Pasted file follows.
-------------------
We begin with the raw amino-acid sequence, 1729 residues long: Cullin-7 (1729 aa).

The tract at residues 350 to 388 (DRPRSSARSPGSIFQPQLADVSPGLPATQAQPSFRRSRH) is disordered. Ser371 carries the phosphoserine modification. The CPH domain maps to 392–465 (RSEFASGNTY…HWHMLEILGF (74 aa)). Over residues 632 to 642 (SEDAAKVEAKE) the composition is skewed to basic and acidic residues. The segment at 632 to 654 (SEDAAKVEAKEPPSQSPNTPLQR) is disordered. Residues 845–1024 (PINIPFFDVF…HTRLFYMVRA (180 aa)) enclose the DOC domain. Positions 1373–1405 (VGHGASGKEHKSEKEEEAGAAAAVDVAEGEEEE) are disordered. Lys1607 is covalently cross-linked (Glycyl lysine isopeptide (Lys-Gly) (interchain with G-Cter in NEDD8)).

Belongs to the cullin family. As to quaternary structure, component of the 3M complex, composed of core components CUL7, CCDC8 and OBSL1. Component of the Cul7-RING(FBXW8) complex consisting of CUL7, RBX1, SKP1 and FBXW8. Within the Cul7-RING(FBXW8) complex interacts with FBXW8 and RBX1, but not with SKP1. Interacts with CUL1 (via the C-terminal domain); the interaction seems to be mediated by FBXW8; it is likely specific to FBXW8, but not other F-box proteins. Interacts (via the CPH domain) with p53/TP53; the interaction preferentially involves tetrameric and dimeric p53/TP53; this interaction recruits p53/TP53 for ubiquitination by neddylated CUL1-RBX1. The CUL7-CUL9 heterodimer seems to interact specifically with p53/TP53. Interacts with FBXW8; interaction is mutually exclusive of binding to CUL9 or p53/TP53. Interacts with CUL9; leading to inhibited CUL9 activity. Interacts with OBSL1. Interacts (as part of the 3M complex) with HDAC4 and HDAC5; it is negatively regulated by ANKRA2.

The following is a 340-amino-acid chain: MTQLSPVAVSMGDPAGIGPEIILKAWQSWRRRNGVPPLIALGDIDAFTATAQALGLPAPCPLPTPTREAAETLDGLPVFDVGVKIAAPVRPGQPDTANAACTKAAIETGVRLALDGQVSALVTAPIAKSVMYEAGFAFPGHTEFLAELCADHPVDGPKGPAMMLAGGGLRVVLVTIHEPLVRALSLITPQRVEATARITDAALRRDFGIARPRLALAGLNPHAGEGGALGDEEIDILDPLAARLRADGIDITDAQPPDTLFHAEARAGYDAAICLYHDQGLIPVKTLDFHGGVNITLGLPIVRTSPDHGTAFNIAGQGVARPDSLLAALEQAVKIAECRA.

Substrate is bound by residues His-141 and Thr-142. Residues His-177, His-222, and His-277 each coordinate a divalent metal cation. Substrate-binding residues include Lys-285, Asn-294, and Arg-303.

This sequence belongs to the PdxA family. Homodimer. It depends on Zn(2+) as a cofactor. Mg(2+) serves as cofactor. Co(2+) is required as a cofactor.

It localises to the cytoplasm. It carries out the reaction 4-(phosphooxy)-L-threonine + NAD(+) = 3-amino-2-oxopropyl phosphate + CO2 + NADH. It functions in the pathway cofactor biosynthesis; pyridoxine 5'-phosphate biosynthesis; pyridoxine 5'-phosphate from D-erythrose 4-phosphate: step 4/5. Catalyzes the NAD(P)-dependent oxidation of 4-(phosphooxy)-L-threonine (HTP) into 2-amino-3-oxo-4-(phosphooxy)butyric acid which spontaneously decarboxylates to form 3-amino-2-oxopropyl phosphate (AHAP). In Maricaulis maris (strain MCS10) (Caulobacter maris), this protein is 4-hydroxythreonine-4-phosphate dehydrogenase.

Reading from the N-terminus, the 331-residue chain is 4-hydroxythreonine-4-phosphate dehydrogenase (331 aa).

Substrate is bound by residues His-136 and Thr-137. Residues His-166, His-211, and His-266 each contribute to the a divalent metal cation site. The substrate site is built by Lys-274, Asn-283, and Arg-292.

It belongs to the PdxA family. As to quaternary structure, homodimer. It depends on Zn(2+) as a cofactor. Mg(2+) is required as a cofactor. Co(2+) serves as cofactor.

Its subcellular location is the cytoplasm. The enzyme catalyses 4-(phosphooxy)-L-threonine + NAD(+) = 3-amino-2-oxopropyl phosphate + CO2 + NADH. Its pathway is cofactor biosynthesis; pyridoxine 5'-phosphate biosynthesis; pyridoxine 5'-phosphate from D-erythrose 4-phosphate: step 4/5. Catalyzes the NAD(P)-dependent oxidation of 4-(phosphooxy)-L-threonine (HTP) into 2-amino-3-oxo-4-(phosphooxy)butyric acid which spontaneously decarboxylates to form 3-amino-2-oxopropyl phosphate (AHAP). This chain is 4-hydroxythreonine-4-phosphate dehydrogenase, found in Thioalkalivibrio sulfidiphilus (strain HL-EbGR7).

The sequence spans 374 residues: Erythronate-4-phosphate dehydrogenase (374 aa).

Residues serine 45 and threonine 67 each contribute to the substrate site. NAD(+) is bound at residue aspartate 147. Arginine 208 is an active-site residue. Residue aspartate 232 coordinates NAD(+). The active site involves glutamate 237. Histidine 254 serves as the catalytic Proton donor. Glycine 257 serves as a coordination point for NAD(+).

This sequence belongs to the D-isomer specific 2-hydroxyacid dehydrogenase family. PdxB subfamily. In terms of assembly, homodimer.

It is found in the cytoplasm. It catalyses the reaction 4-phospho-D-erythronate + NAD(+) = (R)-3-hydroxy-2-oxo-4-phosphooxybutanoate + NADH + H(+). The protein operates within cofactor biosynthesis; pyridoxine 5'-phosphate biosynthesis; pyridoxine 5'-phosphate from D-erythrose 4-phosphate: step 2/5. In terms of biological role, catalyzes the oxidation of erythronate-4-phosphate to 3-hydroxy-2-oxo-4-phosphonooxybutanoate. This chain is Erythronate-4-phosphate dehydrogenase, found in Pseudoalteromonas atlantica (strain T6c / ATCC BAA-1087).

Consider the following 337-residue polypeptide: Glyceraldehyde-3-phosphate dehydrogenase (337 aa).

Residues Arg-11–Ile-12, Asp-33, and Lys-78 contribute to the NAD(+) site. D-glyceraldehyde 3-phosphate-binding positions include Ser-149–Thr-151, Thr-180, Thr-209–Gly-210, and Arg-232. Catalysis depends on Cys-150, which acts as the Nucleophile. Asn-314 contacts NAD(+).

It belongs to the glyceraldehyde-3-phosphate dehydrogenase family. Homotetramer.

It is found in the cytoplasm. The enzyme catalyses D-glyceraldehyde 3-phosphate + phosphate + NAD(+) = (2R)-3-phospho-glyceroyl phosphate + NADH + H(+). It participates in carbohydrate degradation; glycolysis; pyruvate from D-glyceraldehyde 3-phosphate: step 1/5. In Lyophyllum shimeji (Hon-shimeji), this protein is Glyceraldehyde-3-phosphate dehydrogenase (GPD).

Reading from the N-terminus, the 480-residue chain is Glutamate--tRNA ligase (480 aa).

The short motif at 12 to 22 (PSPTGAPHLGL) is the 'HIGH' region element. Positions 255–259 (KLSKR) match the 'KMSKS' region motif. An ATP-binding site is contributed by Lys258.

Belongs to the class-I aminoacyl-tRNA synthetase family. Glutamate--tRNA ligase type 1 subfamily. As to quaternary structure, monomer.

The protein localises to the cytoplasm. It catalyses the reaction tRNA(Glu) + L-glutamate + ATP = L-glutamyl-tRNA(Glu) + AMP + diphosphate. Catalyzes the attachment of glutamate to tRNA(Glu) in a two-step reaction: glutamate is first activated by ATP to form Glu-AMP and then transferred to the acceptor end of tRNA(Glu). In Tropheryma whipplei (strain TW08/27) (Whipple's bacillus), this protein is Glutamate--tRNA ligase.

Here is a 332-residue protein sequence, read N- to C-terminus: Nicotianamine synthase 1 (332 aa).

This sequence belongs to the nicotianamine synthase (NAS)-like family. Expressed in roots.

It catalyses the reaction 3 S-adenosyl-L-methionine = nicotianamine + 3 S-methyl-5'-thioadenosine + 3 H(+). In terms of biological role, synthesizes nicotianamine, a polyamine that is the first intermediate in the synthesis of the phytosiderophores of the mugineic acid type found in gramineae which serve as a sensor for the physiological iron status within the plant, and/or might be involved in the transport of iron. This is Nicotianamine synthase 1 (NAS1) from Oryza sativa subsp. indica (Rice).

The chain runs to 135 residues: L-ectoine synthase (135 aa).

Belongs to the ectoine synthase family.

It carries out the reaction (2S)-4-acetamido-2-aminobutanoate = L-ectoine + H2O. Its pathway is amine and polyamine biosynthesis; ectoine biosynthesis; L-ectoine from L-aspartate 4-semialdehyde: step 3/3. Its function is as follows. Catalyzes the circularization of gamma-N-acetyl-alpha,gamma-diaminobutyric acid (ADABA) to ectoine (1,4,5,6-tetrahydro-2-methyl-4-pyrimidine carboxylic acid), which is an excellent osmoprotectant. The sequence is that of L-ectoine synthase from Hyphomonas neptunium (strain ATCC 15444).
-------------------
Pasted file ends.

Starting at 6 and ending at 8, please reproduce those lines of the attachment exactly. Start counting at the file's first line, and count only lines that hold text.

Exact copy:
This sequence belongs to the PdxA family. Homodimer. It depends on Zn(2+) as a cofactor. Mg(2+) serves as cofactor. Co(2+) is required as a cofactor.

It localises to the cytoplasm. It carries out the reaction 4-(phosphooxy)-L-threonine + NAD(+) = 3-amino-2-oxopropyl phosphate + CO2 + NADH. It functions in the pathway cofactor biosynthesis; pyridoxine 5'-phosphate biosynthesis; pyridoxine 5'-phosphate from D-erythrose 4-phosphate: step 4/5. Catalyzes the NAD(P)-dependent oxidation of 4-(phosphooxy)-L-threonine (HTP) into 2-amino-3-oxo-4-(phosphooxy)butyric acid which spontaneously decarboxylates to form 3-amino-2-oxopropyl phosphate (AHAP). In Maricaulis maris (strain MCS10) (Caulobacter maris), this protein is 4-hydroxythreonine-4-phosphate dehydrogenase.

Reading from the N-terminus, the 331-residue chain is 4-hydroxythreonine-4-phosphate dehydrogenase (331 aa).